Ludger Balan, executive director of the Harlem River Ecology Center, feels it would be “invasive and destructive.” He said the river is one of New York Harbor’s most scenic bodies of water and contains a unique ecosystem with its own tidal pattern. He calls the river’s many bridges “spectacular architectural wonders,” raising the question of what would happen to them should the river disappear.

State Senator Jose M. Serrano, who represents much of the west Bronx, also rejects Urstadt’s idea. In a statement, he said that “more pavement, more concrete and less water” would worsen the asthma epidemic in his district.

Thomas Curry, the executive director of the New York Rowers Association, said the Harlem River has a long rowing history dating back to the 1860s and is the only river in the city suitable for the sport, practiced by students in all boroughs and at the university level.

Curry believes filling in the Harlem River and other bodies of water would be a sign of gluttony not growth.  He offered his two cents on the proposal: “Crazy. Insane.”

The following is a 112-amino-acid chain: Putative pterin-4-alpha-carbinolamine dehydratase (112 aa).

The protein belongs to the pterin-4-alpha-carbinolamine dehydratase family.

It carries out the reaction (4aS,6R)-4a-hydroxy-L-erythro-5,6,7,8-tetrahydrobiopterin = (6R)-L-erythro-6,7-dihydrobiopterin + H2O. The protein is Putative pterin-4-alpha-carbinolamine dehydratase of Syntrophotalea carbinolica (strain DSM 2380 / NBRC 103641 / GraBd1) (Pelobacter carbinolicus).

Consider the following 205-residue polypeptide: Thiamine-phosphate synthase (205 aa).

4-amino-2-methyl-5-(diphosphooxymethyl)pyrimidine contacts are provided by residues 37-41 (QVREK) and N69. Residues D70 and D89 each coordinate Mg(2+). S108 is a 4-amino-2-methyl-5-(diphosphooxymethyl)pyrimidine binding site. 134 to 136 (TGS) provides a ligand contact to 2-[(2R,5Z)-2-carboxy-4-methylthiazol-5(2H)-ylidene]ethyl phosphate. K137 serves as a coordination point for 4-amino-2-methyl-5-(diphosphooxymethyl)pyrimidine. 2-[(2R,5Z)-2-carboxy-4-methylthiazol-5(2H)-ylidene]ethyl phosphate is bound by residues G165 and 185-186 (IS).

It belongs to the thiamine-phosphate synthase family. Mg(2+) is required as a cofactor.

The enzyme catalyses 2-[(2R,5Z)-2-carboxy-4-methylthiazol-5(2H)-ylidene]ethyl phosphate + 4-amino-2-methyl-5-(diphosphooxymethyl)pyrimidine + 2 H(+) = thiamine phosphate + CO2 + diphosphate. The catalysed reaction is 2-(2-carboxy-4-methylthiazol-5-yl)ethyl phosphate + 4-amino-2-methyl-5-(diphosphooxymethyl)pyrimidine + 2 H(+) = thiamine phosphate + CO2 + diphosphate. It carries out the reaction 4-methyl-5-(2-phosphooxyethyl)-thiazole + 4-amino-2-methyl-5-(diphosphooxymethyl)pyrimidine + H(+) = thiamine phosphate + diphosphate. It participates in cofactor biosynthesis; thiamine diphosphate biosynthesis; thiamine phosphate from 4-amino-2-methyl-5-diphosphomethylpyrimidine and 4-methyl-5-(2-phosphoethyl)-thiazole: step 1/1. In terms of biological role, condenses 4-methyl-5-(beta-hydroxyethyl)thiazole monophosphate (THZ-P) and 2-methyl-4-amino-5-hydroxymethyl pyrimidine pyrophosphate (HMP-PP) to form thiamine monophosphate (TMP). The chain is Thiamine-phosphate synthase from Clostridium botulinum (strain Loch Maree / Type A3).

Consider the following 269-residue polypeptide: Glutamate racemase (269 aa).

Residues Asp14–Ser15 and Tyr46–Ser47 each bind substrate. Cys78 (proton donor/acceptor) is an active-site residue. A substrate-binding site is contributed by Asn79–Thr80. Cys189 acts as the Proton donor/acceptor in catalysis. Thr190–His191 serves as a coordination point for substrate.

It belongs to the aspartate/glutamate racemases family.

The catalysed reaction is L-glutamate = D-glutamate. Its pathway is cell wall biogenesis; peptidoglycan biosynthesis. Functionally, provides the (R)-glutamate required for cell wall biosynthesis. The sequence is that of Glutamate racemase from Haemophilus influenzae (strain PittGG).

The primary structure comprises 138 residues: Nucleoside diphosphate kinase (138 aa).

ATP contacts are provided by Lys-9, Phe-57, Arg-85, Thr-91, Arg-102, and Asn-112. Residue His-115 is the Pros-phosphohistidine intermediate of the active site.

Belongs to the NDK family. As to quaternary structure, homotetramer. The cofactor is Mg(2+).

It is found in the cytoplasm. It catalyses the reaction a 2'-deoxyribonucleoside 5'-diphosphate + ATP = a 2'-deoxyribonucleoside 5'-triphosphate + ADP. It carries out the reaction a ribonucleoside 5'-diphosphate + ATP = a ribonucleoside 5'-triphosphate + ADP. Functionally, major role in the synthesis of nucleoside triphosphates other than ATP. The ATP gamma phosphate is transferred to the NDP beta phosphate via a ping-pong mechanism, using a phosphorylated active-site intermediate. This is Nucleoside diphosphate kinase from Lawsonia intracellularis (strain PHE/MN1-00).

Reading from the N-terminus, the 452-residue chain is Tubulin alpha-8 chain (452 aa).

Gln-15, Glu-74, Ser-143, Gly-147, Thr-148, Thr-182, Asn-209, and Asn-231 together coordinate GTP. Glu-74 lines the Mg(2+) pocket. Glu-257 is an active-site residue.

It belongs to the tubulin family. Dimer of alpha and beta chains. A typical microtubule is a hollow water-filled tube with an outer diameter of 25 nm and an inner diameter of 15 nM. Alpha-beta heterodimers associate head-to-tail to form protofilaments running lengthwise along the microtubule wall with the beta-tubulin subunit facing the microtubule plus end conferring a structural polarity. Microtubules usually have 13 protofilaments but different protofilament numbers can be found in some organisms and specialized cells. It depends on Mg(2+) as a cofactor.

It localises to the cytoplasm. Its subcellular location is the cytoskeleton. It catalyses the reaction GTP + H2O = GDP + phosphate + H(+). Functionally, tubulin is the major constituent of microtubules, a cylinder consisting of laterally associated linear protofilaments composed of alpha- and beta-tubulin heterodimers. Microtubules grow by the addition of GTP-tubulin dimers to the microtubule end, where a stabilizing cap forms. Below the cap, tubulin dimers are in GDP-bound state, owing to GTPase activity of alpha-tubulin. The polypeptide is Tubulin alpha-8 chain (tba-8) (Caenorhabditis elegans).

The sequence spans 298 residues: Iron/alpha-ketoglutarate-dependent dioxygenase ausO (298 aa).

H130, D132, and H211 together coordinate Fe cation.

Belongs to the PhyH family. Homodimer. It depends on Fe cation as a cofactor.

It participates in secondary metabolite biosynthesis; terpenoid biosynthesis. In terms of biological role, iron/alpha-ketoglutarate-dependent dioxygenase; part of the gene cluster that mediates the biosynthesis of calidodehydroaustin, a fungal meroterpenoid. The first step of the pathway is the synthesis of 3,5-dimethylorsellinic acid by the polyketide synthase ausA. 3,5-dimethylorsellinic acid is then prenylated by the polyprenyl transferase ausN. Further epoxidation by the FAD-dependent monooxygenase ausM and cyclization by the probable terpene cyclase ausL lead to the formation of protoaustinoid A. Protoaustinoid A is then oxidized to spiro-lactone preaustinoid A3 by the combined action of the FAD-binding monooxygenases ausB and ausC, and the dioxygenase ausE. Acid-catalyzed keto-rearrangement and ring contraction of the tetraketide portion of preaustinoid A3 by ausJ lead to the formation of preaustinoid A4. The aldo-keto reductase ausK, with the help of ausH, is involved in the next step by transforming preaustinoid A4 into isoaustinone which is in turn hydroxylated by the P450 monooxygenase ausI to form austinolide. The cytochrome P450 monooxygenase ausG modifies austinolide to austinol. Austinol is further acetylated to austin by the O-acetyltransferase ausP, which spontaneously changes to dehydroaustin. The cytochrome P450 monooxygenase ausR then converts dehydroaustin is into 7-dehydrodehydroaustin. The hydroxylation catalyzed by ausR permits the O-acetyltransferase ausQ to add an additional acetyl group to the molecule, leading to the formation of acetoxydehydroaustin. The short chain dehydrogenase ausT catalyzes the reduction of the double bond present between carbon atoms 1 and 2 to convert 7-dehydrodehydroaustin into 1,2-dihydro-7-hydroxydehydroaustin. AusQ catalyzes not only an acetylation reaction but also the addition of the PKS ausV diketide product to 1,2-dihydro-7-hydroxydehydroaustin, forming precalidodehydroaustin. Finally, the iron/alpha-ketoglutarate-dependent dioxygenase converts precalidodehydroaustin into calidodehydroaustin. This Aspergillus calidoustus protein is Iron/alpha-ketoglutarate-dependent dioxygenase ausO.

By REBECCA CHAO

CAB Recognized by The New York Times

April 2, 2009

The Citizens Advice Bureau (CAB), a non-profit organization based in Morris Heights, has been selected by the New York Times Company as one of 10 semi-finalists for the 2009 Nonprofit Excellence Awards, which honors exceptional management practices.

Ken Small, CAB’s development director, said that the application process was very rigorous and that nearly 100 other organizations from across the city applied.

Six finalists will be chosen by April 28 and four winners will be picked in June. Three will receive $5,000 each while one will be given the $25,000 Overall Excellence award, which last year went to Good Shepherd Services, a youth development, education, and family service agency.

At the time of CAB’s founding in 1972, the Bronx was sliding into a downward spiral of decay, Small said. CAB became a frontline organization in helping people with their basic needs and advocating for social, economic, and educational resources for low-income individuals, families, and communities.